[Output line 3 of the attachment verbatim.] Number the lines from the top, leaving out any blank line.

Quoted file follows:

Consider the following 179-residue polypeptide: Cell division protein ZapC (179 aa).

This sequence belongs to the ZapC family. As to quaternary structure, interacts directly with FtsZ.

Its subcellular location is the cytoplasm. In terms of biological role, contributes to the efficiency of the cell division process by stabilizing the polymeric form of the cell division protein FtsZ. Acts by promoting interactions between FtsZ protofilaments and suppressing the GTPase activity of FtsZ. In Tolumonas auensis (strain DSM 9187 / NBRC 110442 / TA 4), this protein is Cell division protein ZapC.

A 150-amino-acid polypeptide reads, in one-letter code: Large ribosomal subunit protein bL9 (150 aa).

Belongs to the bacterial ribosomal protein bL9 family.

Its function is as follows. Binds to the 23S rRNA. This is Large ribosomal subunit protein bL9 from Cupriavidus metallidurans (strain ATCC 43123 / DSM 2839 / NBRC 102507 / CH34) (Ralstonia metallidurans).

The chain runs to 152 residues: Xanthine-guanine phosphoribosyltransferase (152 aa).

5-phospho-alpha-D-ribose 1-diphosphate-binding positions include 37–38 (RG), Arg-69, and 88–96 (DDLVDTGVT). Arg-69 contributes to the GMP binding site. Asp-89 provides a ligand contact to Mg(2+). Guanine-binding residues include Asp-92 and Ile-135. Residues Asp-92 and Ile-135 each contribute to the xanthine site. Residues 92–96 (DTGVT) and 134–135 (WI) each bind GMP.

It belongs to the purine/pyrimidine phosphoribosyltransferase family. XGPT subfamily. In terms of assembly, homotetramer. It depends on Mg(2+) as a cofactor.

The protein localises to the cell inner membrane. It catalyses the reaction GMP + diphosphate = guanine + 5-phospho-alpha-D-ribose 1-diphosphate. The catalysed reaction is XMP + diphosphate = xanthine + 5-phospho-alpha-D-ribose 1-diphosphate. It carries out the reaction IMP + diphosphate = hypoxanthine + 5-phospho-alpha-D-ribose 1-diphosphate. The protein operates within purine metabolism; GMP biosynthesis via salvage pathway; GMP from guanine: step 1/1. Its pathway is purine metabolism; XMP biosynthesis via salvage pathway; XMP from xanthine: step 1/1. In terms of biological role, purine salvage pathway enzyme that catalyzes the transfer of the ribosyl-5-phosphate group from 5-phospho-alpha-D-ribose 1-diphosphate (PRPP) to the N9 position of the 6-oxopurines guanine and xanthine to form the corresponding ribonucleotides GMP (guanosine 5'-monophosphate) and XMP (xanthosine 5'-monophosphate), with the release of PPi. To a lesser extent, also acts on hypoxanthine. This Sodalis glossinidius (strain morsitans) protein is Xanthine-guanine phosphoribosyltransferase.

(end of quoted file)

Its subcellular location is the cytoplasm. In terms of biological role, contributes to the efficiency of the cell division process by stabilizing the polymeric form of the cell division protein FtsZ. Acts by promoting interactions between FtsZ protofilaments and suppressing the GTPase activity of FtsZ. In Tolumonas auensis (strain DSM 9187 / NBRC 110442 / TA 4), this protein is Cell division protein ZapC.